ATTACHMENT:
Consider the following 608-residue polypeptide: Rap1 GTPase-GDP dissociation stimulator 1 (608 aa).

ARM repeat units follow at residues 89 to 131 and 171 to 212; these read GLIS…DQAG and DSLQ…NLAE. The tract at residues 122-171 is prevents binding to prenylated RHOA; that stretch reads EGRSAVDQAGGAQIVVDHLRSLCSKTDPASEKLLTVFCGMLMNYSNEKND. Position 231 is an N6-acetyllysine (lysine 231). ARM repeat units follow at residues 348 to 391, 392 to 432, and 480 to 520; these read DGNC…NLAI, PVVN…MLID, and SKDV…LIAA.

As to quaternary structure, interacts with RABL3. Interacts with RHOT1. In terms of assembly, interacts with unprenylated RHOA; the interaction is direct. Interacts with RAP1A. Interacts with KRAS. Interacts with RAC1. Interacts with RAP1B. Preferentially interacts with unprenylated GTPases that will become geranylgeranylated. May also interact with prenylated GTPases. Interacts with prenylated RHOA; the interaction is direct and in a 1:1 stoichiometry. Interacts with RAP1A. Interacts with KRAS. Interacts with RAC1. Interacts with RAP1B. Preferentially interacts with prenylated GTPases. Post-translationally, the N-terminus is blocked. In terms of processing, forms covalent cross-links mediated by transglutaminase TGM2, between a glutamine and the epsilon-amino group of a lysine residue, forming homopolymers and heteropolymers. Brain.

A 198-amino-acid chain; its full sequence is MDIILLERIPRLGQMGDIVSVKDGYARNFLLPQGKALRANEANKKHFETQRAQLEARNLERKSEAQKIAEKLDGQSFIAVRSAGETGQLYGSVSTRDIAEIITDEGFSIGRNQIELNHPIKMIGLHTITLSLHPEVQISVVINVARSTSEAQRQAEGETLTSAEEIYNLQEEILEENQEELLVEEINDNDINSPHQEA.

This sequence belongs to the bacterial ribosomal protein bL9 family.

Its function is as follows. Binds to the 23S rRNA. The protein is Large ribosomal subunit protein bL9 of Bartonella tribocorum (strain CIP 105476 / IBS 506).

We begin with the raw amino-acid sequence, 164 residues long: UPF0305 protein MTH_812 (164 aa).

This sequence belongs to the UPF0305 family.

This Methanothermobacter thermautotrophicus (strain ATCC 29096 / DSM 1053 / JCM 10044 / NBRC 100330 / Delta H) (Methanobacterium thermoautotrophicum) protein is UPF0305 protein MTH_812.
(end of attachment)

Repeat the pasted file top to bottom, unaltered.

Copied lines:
Consider the following 608-residue polypeptide: Rap1 GTPase-GDP dissociation stimulator 1 (608 aa).

ARM repeat units follow at residues 89 to 131 and 171 to 212; these read GLIS…DQAG and DSLQ…NLAE. The tract at residues 122-171 is prevents binding to prenylated RHOA; that stretch reads EGRSAVDQAGGAQIVVDHLRSLCSKTDPASEKLLTVFCGMLMNYSNEKND. Position 231 is an N6-acetyllysine (lysine 231). ARM repeat units follow at residues 348 to 391, 392 to 432, and 480 to 520; these read DGNC…NLAI, PVVN…MLID, and SKDV…LIAA.

As to quaternary structure, interacts with RABL3. Interacts with RHOT1. In terms of assembly, interacts with unprenylated RHOA; the interaction is direct. Interacts with RAP1A. Interacts with KRAS. Interacts with RAC1. Interacts with RAP1B. Preferentially interacts with unprenylated GTPases that will become geranylgeranylated. May also interact with prenylated GTPases. Interacts with prenylated RHOA; the interaction is direct and in a 1:1 stoichiometry. Interacts with RAP1A. Interacts with KRAS. Interacts with RAC1. Interacts with RAP1B. Preferentially interacts with prenylated GTPases. Post-translationally, the N-terminus is blocked. In terms of processing, forms covalent cross-links mediated by transglutaminase TGM2, between a glutamine and the epsilon-amino group of a lysine residue, forming homopolymers and heteropolymers. Brain.

A 198-amino-acid chain; its full sequence is MDIILLERIPRLGQMGDIVSVKDGYARNFLLPQGKALRANEANKKHFETQRAQLEARNLERKSEAQKIAEKLDGQSFIAVRSAGETGQLYGSVSTRDIAEIITDEGFSIGRNQIELNHPIKMIGLHTITLSLHPEVQISVVINVARSTSEAQRQAEGETLTSAEEIYNLQEEILEENQEELLVEEINDNDINSPHQEA.

This sequence belongs to the bacterial ribosomal protein bL9 family.

Its function is as follows. Binds to the 23S rRNA. The protein is Large ribosomal subunit protein bL9 of Bartonella tribocorum (strain CIP 105476 / IBS 506).

We begin with the raw amino-acid sequence, 164 residues long: UPF0305 protein MTH_812 (164 aa).

This sequence belongs to the UPF0305 family.

This Methanothermobacter thermautotrophicus (strain ATCC 29096 / DSM 1053 / JCM 10044 / NBRC 100330 / Delta H) (Methanobacterium thermoautotrophicum) protein is UPF0305 protein MTH_812.